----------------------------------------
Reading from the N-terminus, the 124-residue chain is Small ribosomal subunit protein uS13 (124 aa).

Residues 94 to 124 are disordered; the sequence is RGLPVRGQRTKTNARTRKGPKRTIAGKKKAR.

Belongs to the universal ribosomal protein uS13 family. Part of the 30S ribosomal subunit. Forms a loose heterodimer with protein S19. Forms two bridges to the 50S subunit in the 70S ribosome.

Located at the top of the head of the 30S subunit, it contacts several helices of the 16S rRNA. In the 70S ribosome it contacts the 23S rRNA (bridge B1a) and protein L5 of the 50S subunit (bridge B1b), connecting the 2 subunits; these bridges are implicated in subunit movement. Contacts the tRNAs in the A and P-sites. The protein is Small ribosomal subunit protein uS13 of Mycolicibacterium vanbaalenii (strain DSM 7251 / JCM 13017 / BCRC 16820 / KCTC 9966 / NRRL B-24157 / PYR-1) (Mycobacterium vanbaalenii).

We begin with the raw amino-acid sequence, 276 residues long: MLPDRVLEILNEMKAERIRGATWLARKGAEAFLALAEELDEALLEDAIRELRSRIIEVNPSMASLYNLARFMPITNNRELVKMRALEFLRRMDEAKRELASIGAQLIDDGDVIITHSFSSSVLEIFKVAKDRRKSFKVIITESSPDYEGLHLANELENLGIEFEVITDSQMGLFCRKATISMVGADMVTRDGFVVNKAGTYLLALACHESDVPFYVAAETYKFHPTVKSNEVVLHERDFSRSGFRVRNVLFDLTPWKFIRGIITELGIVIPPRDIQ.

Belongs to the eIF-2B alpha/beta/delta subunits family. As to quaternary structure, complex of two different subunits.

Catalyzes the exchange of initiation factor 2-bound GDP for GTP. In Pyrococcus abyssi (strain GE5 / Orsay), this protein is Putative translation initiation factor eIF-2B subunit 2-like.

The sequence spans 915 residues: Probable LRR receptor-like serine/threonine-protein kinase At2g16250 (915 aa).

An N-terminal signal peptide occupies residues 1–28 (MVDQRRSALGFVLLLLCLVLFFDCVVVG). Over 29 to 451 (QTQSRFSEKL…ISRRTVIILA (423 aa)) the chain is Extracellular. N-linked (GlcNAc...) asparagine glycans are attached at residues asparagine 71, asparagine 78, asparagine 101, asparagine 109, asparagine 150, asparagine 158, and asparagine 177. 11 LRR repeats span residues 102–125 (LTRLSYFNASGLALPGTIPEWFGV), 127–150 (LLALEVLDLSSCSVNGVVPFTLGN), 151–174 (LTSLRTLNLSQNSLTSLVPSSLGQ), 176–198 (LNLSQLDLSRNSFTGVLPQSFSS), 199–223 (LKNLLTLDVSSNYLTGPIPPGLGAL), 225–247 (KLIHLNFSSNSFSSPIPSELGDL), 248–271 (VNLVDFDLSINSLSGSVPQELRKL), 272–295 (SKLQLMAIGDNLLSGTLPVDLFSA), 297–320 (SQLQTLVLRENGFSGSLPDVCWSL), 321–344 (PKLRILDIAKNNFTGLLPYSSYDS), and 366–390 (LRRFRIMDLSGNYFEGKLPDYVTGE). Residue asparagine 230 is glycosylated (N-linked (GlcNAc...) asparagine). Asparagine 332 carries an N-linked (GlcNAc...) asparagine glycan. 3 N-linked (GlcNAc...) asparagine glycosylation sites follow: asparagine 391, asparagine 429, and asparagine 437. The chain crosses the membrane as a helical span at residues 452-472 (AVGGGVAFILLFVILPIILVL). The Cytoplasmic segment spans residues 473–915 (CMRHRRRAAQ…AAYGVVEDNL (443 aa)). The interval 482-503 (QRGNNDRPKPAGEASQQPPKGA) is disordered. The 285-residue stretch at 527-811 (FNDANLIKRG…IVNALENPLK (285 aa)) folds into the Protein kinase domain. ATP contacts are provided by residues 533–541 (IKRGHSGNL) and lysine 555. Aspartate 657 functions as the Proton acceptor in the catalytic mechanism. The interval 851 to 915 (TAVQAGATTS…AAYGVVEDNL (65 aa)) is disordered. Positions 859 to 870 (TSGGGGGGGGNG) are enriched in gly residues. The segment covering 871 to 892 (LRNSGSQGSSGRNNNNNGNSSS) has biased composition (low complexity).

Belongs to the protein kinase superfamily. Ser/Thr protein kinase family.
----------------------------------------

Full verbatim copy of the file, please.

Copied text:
Reading from the N-terminus, the 124-residue chain is Small ribosomal subunit protein uS13 (124 aa).

Residues 94 to 124 are disordered; the sequence is RGLPVRGQRTKTNARTRKGPKRTIAGKKKAR.

Belongs to the universal ribosomal protein uS13 family. Part of the 30S ribosomal subunit. Forms a loose heterodimer with protein S19. Forms two bridges to the 50S subunit in the 70S ribosome.

Located at the top of the head of the 30S subunit, it contacts several helices of the 16S rRNA. In the 70S ribosome it contacts the 23S rRNA (bridge B1a) and protein L5 of the 50S subunit (bridge B1b), connecting the 2 subunits; these bridges are implicated in subunit movement. Contacts the tRNAs in the A and P-sites. The protein is Small ribosomal subunit protein uS13 of Mycolicibacterium vanbaalenii (strain DSM 7251 / JCM 13017 / BCRC 16820 / KCTC 9966 / NRRL B-24157 / PYR-1) (Mycobacterium vanbaalenii).

We begin with the raw amino-acid sequence, 276 residues long: MLPDRVLEILNEMKAERIRGATWLARKGAEAFLALAEELDEALLEDAIRELRSRIIEVNPSMASLYNLARFMPITNNRELVKMRALEFLRRMDEAKRELASIGAQLIDDGDVIITHSFSSSVLEIFKVAKDRRKSFKVIITESSPDYEGLHLANELENLGIEFEVITDSQMGLFCRKATISMVGADMVTRDGFVVNKAGTYLLALACHESDVPFYVAAETYKFHPTVKSNEVVLHERDFSRSGFRVRNVLFDLTPWKFIRGIITELGIVIPPRDIQ.

Belongs to the eIF-2B alpha/beta/delta subunits family. As to quaternary structure, complex of two different subunits.

Catalyzes the exchange of initiation factor 2-bound GDP for GTP. In Pyrococcus abyssi (strain GE5 / Orsay), this protein is Putative translation initiation factor eIF-2B subunit 2-like.

The sequence spans 915 residues: Probable LRR receptor-like serine/threonine-protein kinase At2g16250 (915 aa).

An N-terminal signal peptide occupies residues 1–28 (MVDQRRSALGFVLLLLCLVLFFDCVVVG). Over 29 to 451 (QTQSRFSEKL…ISRRTVIILA (423 aa)) the chain is Extracellular. N-linked (GlcNAc...) asparagine glycans are attached at residues asparagine 71, asparagine 78, asparagine 101, asparagine 109, asparagine 150, asparagine 158, and asparagine 177. 11 LRR repeats span residues 102–125 (LTRLSYFNASGLALPGTIPEWFGV), 127–150 (LLALEVLDLSSCSVNGVVPFTLGN), 151–174 (LTSLRTLNLSQNSLTSLVPSSLGQ), 176–198 (LNLSQLDLSRNSFTGVLPQSFSS), 199–223 (LKNLLTLDVSSNYLTGPIPPGLGAL), 225–247 (KLIHLNFSSNSFSSPIPSELGDL), 248–271 (VNLVDFDLSINSLSGSVPQELRKL), 272–295 (SKLQLMAIGDNLLSGTLPVDLFSA), 297–320 (SQLQTLVLRENGFSGSLPDVCWSL), 321–344 (PKLRILDIAKNNFTGLLPYSSYDS), and 366–390 (LRRFRIMDLSGNYFEGKLPDYVTGE). Residue asparagine 230 is glycosylated (N-linked (GlcNAc...) asparagine). Asparagine 332 carries an N-linked (GlcNAc...) asparagine glycan. 3 N-linked (GlcNAc...) asparagine glycosylation sites follow: asparagine 391, asparagine 429, and asparagine 437. The chain crosses the membrane as a helical span at residues 452-472 (AVGGGVAFILLFVILPIILVL). The Cytoplasmic segment spans residues 473–915 (CMRHRRRAAQ…AAYGVVEDNL (443 aa)). The interval 482-503 (QRGNNDRPKPAGEASQQPPKGA) is disordered. The 285-residue stretch at 527-811 (FNDANLIKRG…IVNALENPLK (285 aa)) folds into the Protein kinase domain. ATP contacts are provided by residues 533–541 (IKRGHSGNL) and lysine 555. Aspartate 657 functions as the Proton acceptor in the catalytic mechanism. The interval 851 to 915 (TAVQAGATTS…AAYGVVEDNL (65 aa)) is disordered. Positions 859 to 870 (TSGGGGGGGGNG) are enriched in gly residues. The segment covering 871 to 892 (LRNSGSQGSSGRNNNNNGNSSS) has biased composition (low complexity).

Belongs to the protein kinase superfamily. Ser/Thr protein kinase family.